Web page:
Mopping Up the CO2 Deluge

To battle global warming, it's not enough to reduce emissions. We need to soak up what's already there

  • Ian Shive / Aurora

    The oceans aid the sky by absorbing some CO2 in greenhouse gases. If they could be made to absorb more, warming might be curbed.

    The earth will little note nor long remember what we do to it--at least over the course of its own grand time scale rather than our brief, urgent one. Once we stop burning fossil fuels, it could take as long as 100,000 years for the carbon dioxide we've been pouring into the atmosphere to be gone. Most of it will have settled into the ocean, on its way to becoming new limestone beds on the seafloor; the rest will have been absorbed by the land, some of it eventually forming new deposits of coal. Even now, the water and soil are acting like great sponges, soaking up at least some of the carbon our industrial species emits every day and slowing--if not preventing--the climate-changing damage we're doing to our world.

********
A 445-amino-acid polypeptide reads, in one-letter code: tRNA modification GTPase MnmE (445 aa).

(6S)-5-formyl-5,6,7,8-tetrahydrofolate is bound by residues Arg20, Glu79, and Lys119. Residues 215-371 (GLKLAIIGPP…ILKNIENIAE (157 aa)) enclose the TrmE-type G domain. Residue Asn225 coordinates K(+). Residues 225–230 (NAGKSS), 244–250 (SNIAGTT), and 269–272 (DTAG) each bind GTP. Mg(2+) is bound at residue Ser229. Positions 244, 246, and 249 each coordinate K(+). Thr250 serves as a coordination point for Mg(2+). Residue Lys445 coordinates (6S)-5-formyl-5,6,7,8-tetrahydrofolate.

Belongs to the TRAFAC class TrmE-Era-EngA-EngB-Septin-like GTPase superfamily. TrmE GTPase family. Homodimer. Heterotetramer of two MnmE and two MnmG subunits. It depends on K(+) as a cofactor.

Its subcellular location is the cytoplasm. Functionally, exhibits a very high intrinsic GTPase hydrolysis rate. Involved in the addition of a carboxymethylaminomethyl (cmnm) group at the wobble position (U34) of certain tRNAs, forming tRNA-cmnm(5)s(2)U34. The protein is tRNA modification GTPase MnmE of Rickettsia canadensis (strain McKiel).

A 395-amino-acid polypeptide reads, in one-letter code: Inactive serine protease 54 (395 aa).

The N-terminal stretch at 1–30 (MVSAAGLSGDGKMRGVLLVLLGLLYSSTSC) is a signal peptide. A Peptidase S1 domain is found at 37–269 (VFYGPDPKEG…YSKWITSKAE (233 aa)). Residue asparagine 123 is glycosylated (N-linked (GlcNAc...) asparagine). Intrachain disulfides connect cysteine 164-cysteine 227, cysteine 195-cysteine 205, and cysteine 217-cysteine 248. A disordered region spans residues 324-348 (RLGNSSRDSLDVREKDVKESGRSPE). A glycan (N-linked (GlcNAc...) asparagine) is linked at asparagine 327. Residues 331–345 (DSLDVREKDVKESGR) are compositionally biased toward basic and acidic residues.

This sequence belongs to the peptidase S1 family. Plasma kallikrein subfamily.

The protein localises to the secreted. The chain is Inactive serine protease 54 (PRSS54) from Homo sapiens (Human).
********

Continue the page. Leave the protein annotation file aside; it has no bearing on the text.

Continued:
That's why a paper that came out last October in the Proceedings of the National Academy of Sciences was so alarming. CO2, the scientists concluded, is piling up faster than ever in the air, not only because our emissions continue to rise but also because the ocean and land have quit sopping up as much as they used to. Apparently, they've had enough.

    Dialing back emissions now will thus be less effective than we hope, because a growing share of what we still produce will stay in the sky rather than being absorbed by the oceans and land. The answer may be to quit thinking about solving climate change as only a matter of cutting greenhouse gases off at the source and to start considering how to clean up the mess that's already there. After all, when a busted pipe floods your home, you do more than just fix the leak and let evaporation take care of the water. You get out a bucket and start mopping.